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The Cook the Thief His Wife & Her Lover
First run Seenmorethanonce Theater cinema Tv laptop
Sensualist British director, screenwriter, artist, and provocateur Peter Greenaway became a minor institution in the 1980s with his absurdly colorful, lavish, disturbing, and uniquely formalistic art films The Draughtsman's Contract (1982), A Zed & Two Noughts (1985), The Belly of an Architect (1987), and Drowning by Numbers (1988). This run culminated in 1989 with his most internationally successful, acclaimed, and infamous picture, The Cook, the Thief, His Wife & Her Lover

The film, which introduced Greenaway to most of us on this side of the Atlantic, stars Helen Mirren as Georgina, the wife of sadistic gangster Albert Spica (Michael Gambon) who has taken over a high-class restaurant where he and his goons (including a young Tim Roth) dine every evening. Disgusted by her husband's boorish behavior at these dinners, Georgina seeks out a lover in the form of an erudite bookstore owner (Alan Howard) who always dines alone while reading a book. Each night the wife sneaks away from the thief to rendezvous with her lover in various spaces in the restaurant with the silent permission of the cook. 

A Jacobean revenge tragedy with a modern sensibility, The Cook, The Thief is far less pretentious and cerebral than Greenaway's earlier work, but still revels in all the director’s favorite fixations—the parallels between love and death, the relationship between eating and sex, extreme violence, flagrant nudity, graphic scatology, and some of the least subtle cinematography and art direction of the entire decade. Sacha Vierny's photography works brilliantly in conjunction with Ben van Os and Jan Roelfs’ cavernous production design and Jean-Paul Gaultier's garish costumes. Michael Nyman's hypnotically pulsating score ties it all together. This is not a movie for everyone, and indeed it was rejected by many critics, but it was a huge hit at Cannes and did amazingly well in US arthouses, even though its American distributor Mirimax made the potentially costly choice of releasing the film unrated, rather than submitting to MPAA cuts or the dreaded X-rating.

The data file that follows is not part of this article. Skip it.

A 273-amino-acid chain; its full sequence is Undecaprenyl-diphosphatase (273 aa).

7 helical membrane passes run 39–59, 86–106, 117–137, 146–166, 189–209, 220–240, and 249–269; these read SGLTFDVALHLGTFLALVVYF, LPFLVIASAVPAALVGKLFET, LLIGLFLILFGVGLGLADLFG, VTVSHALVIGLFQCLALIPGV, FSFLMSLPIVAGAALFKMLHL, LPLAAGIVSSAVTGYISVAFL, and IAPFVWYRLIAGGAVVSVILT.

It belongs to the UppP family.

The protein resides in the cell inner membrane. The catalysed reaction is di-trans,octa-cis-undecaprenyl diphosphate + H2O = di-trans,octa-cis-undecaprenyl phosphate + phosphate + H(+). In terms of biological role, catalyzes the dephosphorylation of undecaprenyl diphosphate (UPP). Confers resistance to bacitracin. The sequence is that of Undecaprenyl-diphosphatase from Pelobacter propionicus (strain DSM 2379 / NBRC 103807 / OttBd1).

The Cook, the Thief is a dark, but at times very funny, morality play about Western society's insatiable appetite for cruelty and power. Greenaway intended it in part as a commentary on the Thatcher years. It has become even more universally relevant now. 

Twitter Capsule:
Greenaway's most acclaimed, infamous, and best picture, about the decadent and insatiable appetite for cruelty and power, is a Jacobean revenge tragedy set in an upscale British restaurant. Wonderfully playful, poignant and comic, but not for the faint of stomach.
Directed by Peter Greenaway
Produced by Kees Kasander

Written by Peter Greenaway

With: Richard Bohringer, Michael Gambon, Helen Mirren, Alan Howard, Tim Roth, Ciarán Hinds, Roger Ashton Griffiths, and Alex Kingston

Cinematography: Sacha Vierny
Editing: John Wilson
Music: Michael Nyman

Runtime: 98 min
Release Date: 13 October 1989
Aspect Ratio: 2.35 : 1